Achilles’ heel or simply the cobbler’s children? - FutureValue 800-2312-323
Achilles’ heel or simply the cobbler’s children?
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Institutional investors ought to be the very embodiment of best practice in their own corporate reporting given the requirement for them to adhere to the Stewardship Code in investing on behalf of their clients. Sadly this does not always appear to be the case. The quality of in-house corporate reporting by the leading FTSE100 investment management companies falls short of a standard that their shareholders and investment clients might expect of them. There are two possible conclusions. On the one hand this weakness might just be that, like the cobbler’s children, their own business is the last place to get any attention and has so far escaped the best practice they expect of their investee companies. A more worrying interpretation might be that investment managers’ own efforts reflect a mediocre attitude to stewardship – perhaps a pointer to an Achilles’ heel? So, which one is it?

There are three pure investment management companies in the FTSE100. Evaluation of the strategic value of all three current Strategic Reports reveals a general standard that is below the average for all FTSE100 companies. A separate appraisal of their respective current Governance Reports indicates broad compliance but also displays content that falls some way short of best practice. Indeed it is only when one gets to the largest investment manager in the FTSE250 that one begins to find an in-house reporting standard that might reassure, if not also enthuse its investors and clients. Of course, there are also investment management companies that are the business units of FTSE life insurance companies. These tend to do better. These insurance groups, of which the investment managers are a component, typically prepare corporate reports to a higher standard and are mostly above FT100 average in strategic value terms. And it may be that the capital intensive longer-term culture of the life insurer rubs off positively on its in-house investment manager. This still doesn’t explain the lower reporting standards of the largest standalone investment managers.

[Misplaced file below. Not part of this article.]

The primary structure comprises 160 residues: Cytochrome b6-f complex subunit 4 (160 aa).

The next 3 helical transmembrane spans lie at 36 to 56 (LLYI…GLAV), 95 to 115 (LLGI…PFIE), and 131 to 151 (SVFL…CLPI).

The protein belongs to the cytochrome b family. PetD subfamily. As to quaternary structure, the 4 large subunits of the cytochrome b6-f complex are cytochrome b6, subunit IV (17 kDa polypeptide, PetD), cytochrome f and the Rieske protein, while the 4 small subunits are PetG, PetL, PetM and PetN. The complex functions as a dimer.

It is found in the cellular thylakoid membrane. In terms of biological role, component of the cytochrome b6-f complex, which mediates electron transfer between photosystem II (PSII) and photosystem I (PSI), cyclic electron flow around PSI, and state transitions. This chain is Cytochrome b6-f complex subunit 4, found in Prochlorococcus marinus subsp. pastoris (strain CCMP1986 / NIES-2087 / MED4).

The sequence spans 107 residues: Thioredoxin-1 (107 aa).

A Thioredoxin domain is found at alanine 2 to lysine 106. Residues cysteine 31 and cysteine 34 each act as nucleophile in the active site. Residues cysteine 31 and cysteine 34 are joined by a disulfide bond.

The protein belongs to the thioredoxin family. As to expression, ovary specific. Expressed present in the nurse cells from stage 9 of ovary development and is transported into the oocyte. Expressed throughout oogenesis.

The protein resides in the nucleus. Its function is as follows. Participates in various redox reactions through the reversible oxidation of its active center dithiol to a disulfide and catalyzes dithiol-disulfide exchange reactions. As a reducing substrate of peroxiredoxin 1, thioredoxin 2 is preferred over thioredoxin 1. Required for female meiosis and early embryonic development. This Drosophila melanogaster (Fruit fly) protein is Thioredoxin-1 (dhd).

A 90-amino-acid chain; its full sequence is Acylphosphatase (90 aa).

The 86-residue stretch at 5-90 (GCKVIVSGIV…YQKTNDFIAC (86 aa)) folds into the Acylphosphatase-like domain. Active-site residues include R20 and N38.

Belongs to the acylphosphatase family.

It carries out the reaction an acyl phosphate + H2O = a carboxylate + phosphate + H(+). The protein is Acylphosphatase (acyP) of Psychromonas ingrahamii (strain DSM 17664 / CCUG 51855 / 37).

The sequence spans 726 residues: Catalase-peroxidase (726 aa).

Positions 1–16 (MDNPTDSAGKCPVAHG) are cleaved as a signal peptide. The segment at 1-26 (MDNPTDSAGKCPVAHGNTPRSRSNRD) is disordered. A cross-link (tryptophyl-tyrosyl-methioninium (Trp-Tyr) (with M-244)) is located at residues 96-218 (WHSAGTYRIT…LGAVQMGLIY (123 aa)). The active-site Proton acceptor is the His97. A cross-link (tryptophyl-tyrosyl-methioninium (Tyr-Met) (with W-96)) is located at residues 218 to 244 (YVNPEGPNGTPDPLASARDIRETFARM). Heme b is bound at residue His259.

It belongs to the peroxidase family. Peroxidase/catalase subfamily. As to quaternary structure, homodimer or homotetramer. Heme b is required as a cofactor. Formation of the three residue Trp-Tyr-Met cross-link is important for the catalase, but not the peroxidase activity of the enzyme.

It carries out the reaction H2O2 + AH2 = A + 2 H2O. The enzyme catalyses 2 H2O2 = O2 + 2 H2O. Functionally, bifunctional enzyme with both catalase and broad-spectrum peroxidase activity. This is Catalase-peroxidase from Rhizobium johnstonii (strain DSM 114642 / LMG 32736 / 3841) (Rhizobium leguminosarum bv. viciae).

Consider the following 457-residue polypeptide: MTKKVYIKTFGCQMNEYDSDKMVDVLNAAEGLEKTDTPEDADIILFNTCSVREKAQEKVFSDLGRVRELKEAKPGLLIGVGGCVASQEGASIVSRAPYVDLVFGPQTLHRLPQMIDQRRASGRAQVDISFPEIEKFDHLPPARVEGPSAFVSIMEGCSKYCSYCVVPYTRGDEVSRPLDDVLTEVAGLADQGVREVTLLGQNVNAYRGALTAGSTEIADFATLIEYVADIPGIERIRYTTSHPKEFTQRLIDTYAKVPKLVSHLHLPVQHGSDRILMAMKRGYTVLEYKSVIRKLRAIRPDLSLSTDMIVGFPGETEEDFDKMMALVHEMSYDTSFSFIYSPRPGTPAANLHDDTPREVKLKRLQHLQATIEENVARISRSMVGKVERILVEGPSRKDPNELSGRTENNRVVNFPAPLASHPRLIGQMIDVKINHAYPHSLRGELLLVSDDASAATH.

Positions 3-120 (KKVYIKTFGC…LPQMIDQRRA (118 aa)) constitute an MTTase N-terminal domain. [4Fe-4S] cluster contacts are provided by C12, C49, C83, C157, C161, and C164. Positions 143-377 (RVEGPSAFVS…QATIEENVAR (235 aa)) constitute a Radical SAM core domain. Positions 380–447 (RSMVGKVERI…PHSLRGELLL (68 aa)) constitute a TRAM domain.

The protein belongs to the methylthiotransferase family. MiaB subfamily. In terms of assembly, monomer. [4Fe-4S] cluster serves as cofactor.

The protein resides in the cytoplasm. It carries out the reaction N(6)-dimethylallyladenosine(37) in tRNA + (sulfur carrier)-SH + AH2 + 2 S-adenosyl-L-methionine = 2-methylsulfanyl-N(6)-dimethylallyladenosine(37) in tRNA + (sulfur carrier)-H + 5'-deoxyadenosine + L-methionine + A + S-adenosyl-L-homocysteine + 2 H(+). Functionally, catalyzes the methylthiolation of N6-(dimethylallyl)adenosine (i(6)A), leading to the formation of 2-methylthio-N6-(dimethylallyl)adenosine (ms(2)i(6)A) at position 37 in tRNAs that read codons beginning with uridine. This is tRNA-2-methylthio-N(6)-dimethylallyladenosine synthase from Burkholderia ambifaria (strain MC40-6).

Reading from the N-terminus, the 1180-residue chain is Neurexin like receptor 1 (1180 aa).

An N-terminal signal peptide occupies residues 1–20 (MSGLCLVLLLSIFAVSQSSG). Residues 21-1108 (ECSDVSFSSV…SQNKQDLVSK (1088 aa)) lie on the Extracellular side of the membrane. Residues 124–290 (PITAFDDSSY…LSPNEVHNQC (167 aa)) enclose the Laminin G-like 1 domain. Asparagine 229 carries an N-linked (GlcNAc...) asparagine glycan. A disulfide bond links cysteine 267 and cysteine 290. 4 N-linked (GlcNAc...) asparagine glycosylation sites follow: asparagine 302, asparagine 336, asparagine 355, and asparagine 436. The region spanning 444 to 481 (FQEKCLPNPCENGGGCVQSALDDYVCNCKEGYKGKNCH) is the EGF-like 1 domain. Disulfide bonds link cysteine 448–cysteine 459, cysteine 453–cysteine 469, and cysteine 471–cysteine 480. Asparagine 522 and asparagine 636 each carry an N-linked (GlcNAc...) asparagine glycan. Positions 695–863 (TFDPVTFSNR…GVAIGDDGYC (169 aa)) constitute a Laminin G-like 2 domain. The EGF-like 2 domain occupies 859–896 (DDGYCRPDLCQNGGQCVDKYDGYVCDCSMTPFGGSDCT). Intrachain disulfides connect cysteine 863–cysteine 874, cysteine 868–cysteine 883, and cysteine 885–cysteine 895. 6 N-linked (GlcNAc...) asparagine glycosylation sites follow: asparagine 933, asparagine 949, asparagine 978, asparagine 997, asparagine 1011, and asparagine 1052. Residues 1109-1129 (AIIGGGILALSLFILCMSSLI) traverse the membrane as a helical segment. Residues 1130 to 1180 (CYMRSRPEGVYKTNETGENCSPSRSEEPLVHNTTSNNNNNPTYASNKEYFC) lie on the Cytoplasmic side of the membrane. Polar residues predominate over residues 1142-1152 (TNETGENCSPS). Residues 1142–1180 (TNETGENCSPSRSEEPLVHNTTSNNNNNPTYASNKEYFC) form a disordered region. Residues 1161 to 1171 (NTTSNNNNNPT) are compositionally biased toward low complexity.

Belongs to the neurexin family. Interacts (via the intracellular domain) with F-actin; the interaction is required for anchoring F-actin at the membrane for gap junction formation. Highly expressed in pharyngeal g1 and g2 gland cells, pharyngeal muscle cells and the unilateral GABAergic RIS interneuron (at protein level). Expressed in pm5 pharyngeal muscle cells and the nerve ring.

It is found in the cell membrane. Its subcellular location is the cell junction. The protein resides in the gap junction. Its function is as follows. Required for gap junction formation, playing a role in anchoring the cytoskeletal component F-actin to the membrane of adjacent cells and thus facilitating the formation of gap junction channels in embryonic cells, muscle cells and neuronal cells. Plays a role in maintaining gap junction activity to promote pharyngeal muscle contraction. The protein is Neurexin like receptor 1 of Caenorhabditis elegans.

Does this matter? You bet it does. More persuasive strategically focused narrative and more compelling evidence of good governance can impact market values across the stock market. In the consultation period leading up to the revisions to the Companies Act that enshrined the Strategic Report, the author met with the Department of Business Innovation and Skills to discuss concerns. “How did the Government expect to ensure the quality of reporting in the new Strategic Report?” was one of our questions. “Oh, the investment community will do that for us.” was the reply. “It will be in their best interest, and their clients’ best interest, to ensure that investee companies report to the highest standard”. So, two years’ on, if an influential portion of the investment community still doesn’t appear to understand what good corporate reporting is, for whatever reason, then what hope is there for all the companies they invest in?

But, perhaps it really is a case of the cobbler’s children? The bigger investment managers have simply not got round to their own Annual Reports yet; they are too busy engaging with all their investees. But, isn’t a really good Annual Report a first-class advertisement to reassure, if not also engage and enthuse shareholders and investment clients? If that is the case then the reality of what is going on may be more worrying. Could weak reporting standards point to a bigger issue and the investment industry’s Achilles’ heel?